• Diuretics. These pills help reduce the fluid your body stores. Your doctor may prescribe them to ease severe bloating.

Timing

When does period bloating occur?

You’ll likely experience bloating well before the start of your period. Bloating is considered a very common symptom of PMS. Symptoms of PMS can begin a week or two before your period starts. You may bloat every month, once in a while, or not at all. Relief from bloating may occur immediately after you start your period or a few days into it.

You may have other PMS symptoms. The American Congress of Obstetricians and Gynecologists state that up to 85 percent of women report physical symptoms related to their period. Besides bloating, other common symptoms include:

  • cramping
  • food cravings
  • moodiness
  • acne
  • fatigue

The symptoms you have can also change from month to month or as you get older.

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Cause

Why do periods cause bloating?

The short answer is hormones. PMS occurs during the luteal phase of your menstrual cycle. That’s when the hormones estrogen and progesterone can fluctuate. It’s also when the lining of your uterus gets thicker. If you become pregnant, the fertilized egg attaches to your thickened uterine lining. If you’re not pregnant, the thickened lining leaves your body, and you have a period.

Hormones may not be the only reason you have physical symptoms leading up to your period. Other causes for your symptoms may relate to:

  • your genes
  • the type and amount of vitamins and minerals you take
  • your diet, especially if it’s high in salt
  • the number of drinks and foods you have with caffeine or alcohol

See a doctor

When should you see a doctor?

You should talk to your doctor if your bloating:

  • does not go away after your period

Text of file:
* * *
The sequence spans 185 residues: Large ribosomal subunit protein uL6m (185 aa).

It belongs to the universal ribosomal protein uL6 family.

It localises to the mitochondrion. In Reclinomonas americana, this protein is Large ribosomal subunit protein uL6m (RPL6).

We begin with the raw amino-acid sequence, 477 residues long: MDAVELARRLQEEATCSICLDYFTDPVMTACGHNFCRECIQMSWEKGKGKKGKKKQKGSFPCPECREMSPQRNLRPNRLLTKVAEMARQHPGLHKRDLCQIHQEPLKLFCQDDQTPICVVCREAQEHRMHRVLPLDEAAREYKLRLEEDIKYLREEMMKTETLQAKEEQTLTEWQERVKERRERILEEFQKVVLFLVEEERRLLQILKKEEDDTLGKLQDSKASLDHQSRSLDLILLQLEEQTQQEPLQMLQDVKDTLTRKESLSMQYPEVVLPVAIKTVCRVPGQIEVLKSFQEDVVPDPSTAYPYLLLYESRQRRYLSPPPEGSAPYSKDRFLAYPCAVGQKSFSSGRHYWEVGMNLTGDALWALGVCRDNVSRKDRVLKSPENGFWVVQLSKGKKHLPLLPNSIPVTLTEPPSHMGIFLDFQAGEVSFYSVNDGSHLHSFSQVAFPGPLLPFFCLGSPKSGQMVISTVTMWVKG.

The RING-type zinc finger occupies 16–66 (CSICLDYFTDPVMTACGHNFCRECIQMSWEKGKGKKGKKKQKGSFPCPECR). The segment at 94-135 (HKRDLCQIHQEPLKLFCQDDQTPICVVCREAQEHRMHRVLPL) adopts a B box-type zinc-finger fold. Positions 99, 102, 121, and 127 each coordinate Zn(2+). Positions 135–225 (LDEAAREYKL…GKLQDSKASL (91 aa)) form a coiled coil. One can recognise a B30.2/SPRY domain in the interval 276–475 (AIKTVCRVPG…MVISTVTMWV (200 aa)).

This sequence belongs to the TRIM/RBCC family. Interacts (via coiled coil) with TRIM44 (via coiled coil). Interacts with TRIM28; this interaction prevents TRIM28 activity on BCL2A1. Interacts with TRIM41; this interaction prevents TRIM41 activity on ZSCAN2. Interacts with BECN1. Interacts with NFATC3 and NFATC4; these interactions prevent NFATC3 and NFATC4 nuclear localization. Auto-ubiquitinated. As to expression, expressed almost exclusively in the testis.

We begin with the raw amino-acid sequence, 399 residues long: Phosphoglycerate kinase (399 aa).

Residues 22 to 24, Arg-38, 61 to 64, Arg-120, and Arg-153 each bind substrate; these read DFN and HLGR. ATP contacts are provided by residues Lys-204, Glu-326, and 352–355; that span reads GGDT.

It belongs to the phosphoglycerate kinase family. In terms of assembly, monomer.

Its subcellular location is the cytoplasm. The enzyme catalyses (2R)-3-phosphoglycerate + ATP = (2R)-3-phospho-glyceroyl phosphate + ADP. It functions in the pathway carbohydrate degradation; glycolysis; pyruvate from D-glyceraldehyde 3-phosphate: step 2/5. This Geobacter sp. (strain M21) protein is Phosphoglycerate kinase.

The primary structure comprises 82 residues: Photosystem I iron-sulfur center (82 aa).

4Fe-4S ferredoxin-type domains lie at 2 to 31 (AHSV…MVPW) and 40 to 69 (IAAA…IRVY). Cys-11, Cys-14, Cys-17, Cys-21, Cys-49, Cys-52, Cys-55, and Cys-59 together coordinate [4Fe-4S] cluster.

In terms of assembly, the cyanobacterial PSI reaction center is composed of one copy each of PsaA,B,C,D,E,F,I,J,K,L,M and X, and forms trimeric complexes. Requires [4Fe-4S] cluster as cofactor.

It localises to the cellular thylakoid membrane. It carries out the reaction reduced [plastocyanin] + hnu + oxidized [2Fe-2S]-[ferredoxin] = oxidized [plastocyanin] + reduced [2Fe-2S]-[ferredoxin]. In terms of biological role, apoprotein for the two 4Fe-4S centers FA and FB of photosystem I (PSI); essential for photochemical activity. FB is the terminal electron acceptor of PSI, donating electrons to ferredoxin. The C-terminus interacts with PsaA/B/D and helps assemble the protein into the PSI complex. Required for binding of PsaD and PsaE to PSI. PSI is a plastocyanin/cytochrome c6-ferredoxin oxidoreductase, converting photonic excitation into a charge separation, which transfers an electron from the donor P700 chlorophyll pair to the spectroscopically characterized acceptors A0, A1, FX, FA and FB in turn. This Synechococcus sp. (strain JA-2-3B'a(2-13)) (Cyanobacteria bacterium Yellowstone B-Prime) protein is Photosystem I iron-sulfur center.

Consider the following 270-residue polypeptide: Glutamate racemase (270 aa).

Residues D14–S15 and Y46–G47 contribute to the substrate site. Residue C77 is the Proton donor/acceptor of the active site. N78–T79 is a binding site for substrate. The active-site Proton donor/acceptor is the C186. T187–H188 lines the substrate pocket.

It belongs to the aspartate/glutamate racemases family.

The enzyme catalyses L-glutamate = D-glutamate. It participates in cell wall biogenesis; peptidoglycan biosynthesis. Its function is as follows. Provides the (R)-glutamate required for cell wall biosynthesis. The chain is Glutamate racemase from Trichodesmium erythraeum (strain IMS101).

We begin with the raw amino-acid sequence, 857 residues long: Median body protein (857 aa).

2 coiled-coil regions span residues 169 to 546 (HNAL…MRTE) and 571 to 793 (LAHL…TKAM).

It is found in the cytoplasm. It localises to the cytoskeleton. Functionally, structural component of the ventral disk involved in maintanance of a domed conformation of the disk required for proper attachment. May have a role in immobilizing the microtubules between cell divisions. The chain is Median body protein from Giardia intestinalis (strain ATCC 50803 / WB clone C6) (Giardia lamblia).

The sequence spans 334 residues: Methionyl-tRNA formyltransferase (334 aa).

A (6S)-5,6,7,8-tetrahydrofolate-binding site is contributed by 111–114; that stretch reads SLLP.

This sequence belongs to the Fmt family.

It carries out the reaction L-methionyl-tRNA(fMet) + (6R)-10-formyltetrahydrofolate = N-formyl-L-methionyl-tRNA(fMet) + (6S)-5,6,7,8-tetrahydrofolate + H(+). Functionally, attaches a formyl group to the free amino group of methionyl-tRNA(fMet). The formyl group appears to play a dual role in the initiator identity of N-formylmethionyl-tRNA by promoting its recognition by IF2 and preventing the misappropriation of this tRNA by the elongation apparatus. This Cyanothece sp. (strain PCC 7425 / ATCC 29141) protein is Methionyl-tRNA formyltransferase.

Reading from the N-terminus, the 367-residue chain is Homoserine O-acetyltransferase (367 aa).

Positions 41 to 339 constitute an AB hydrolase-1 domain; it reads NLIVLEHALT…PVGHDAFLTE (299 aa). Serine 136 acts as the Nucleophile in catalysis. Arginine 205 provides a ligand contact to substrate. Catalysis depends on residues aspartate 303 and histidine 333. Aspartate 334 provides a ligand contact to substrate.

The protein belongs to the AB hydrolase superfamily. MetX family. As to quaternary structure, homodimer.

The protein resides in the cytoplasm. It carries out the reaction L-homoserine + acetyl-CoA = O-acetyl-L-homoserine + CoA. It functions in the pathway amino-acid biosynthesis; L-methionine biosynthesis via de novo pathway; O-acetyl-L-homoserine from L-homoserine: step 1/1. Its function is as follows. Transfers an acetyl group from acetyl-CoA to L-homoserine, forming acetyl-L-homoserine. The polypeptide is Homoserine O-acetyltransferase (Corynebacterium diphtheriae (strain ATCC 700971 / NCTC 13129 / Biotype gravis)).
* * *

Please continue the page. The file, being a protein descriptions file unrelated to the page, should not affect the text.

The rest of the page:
• is severe enough to affect your daily activities

Severe bloating may be a sign of a medical condition or may need to be treated differently.

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Outlook

What’s your outlook?

Mild to moderate bloating that begins before your period and goes away soon after your period starts is generally nothing to worry about. As long as you’re able to function normally and your symptoms occur around your period, most likely all you need to do to reduce the symptoms is try some lifestyle modifications. However, if you have more severe bloating that gets in the way of your daily activities, talk to your doctor.

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Q&A

Q&A: Cranberry juice and period bloating

  • I’ve read that cranberry juice can relieve symptoms of bloating because it’s a natural diuretic. Is this true and are there other natural diuretics I can try?
  • There is no strong evidence to show that drinking cranberry juice will reduce period bloating. Cranberries are high in potassium, which helps prevent water retention, but the evidence is not strong enough to recommend cranberry juice specifically to prevent or treat bloating before your period. 

    - Rachel Liberto, RN
  • Answers represent the opinions of our medical experts. All content is strictly informational and should not be considered medical advice.